The Departing Glory from a Rotten Church

Since receiving a set of Dietrich Bonhoeffer’s works for Christmas I have been doing some thinking.

As you may know, Bonhoeffer was a German theologian executed by the Nazis toward the end of the Second World War, and one of his most important contributions has been his suggestion that what was needed in his own day was what he called a “religionless Christianity.” His reasoning was due to the fact that virtually the entire German church had bought in to Hitler’s xenophobic and genocidal ideology, and thereby in Bonhoeffer’s estimation had forfeited any credibility or claims to moral decency.

Have we reached a similar moment in our own day?

Having garnered something like 80% of the evangelical vote, Donald Trump is without a doubt American Christianity’s pick when it comes to the “Who represents us” question. And in many ways he is indeed the quintessential American: He is loud, brash, and assertive. He is unhealthy and fat. He takes what he wants, whether willingly or by force. He is incredibly selfish and egotistical, as well as utterly tone-deaf and unreflective with regard to how he comes across to others. And oh yeah, he’s a racist and sexual-harasser of women.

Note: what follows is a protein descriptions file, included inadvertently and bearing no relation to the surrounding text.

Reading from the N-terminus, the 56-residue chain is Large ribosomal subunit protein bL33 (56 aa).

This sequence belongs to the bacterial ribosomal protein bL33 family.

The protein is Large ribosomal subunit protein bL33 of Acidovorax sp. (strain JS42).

American, sure. But Christian? Not so much.

And yet here we are. We have a leader who spends his every waking moment being as unlike Jesus as humanly possible while basking in the support of those who claim to love Jesus and desire to emulate him. Weird, right? Kind of like if the head of Greenpeace hated whales or if NASCAR chose a commissioner with a full set of teeth.

As in Old Testament times when the capture of the Ark of the Covenant by Israel’s enemies signaled the departure of the glory of the Lord from their midst, so today the election of this man from among so many other “pro-life” options signals the death of evangelicalism as a movement with any spiritual credibility or moral authority whatsoever.

(And it’s not just evangelicals — almost 40% of voting Catholics cast their ballots for Trump as well.)

If a tree is known by its fruit, as the Good Book tells us, then perhaps it is time to recognize that American Christianity (much like America itself) is largely rotten and in need of some serious root-work and reform.

To those who seek to remain within the ranks and attempt this reform from within, I applaud your gag-reflex and patience. But for many others of us, the complicity and guilt-by-association are just too much, bringing passages in Scripture like this one to mind:

“Come out from among them
And be separate,” says the Lord.
“Do not touch what is unclean,
And I will receive you.”

As Luther did a half-millennium ago, maybe it’s time to nail another letter to the Church’s door in protest. Only this time it should simply read, “Ichabod.”